The Caterham 7 began life as the Lotus 7. Colin Chapman – boss of the latter marque – claimed to have built the prototype in a weekend, in ’57. Lotus manufactured the Seven for fifteen years. It was marketed through Caterham Cars – run by Graham Nearns. In ’73, Lotus stopped making the 7. The rights for it passed to Caterham. They set about building a plastic-bodied Series 4 Seven. Encountering issues with the new material, however, Nearns and his team went back to the aluminium-bodied Series 3 model.
Caterham were committed to the ‘pure driving experience’. Key to that was light weight – always a top priority for Chapman, too. To that end, the 7’s nose cone and wings were glass-fibre. As said, the light aluminium body was already in situ. Beneath, sat a tubular steel chassis. The 7’s rear axles had been sourced from Ford and Morris – though Caterham would later install a De Dion-based set-up. Caterham kept faith with Lotus’ Twin Cam motor. The 126bhp engine was spot-on … until stocks ran out. Ford duly did the engine honours. Tuning options came in the form of GT, Sprint and Supersprint. Subsequently, more power was provided by a Cosworth BDA motor. And still more, by a Vauxhall 2.0-litre – producing 175bhp. From ’91 onwards, Caterhams came with Rover K-Series engines. There was a choice of 1.4 and 1.4 Supersport – or, 1.6 and 1.6 Supersport – units.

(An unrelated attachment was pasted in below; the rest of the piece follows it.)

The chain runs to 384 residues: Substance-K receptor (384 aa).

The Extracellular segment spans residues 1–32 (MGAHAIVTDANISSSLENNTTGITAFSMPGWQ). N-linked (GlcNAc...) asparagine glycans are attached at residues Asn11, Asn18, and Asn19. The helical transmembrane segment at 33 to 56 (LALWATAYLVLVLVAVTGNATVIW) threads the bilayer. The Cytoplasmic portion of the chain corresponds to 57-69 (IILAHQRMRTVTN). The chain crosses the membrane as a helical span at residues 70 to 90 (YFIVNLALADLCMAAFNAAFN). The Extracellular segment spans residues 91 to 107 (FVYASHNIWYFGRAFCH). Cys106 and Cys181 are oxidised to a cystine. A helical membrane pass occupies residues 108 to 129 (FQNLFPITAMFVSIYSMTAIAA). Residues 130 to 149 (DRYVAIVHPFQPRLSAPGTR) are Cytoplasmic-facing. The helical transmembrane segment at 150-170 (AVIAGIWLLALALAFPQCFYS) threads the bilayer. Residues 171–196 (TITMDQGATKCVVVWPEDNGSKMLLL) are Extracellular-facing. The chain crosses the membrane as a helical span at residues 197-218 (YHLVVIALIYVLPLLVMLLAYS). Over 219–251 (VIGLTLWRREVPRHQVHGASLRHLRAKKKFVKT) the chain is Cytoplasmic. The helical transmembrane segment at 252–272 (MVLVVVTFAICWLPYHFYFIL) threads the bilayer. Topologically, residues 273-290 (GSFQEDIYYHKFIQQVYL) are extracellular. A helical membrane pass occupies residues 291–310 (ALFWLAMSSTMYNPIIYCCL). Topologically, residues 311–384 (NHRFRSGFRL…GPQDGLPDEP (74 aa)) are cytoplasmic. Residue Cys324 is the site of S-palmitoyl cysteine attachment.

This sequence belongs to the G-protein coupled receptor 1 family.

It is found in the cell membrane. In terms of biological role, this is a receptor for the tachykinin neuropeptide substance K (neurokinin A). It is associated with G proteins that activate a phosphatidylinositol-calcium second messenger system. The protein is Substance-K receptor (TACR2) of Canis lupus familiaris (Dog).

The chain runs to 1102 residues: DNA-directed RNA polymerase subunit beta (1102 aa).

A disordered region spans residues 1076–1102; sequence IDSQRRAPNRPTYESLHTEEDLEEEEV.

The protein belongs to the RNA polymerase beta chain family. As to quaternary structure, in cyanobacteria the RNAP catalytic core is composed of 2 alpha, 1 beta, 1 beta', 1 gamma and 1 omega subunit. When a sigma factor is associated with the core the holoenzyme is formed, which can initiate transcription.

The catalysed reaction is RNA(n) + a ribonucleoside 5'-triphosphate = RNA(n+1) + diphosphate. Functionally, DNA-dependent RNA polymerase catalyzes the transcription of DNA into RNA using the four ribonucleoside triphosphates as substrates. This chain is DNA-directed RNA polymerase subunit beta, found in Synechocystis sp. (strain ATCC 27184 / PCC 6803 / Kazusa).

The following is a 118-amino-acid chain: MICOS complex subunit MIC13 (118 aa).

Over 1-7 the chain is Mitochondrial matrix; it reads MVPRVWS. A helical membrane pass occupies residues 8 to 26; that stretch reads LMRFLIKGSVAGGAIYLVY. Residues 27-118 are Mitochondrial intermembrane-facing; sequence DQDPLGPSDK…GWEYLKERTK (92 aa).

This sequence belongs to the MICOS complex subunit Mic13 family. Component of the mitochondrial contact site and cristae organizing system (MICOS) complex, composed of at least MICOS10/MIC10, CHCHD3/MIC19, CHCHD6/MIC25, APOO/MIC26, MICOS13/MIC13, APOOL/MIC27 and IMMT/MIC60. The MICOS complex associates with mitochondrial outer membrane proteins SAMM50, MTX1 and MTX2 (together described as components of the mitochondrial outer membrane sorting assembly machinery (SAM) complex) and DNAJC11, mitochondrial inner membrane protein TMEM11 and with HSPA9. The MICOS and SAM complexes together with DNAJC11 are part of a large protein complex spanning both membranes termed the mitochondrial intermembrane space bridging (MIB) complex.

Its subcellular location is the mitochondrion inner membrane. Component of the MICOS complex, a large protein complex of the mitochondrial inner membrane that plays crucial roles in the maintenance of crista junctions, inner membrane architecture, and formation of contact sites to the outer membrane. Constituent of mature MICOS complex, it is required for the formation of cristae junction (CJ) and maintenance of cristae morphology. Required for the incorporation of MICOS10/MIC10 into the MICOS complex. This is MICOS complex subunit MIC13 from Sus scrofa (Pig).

The top-of-the-range Seven was the JPE – Jonathan Palmer Evolution – version. Named after the F1 driver who helped develop it, the JPE encapsulated the Caterham creed. Technically a roadster, its race-spec 250bhp engine catapulted it to 150mph. It hit 60 in less than 3.5s. The JPE 7 could out-drag a Ferrari F40 – right up to 100mph. Which made it the fastest-accelerating car in the world, at the time. With no windscreen – and wings made from carbon-fibre – the JPE 7 had ‘track-tool’ written all over it. So, the Caterham 7 was – as Colin Chapman had ensured – a one-stop shop for automotive exhilaration!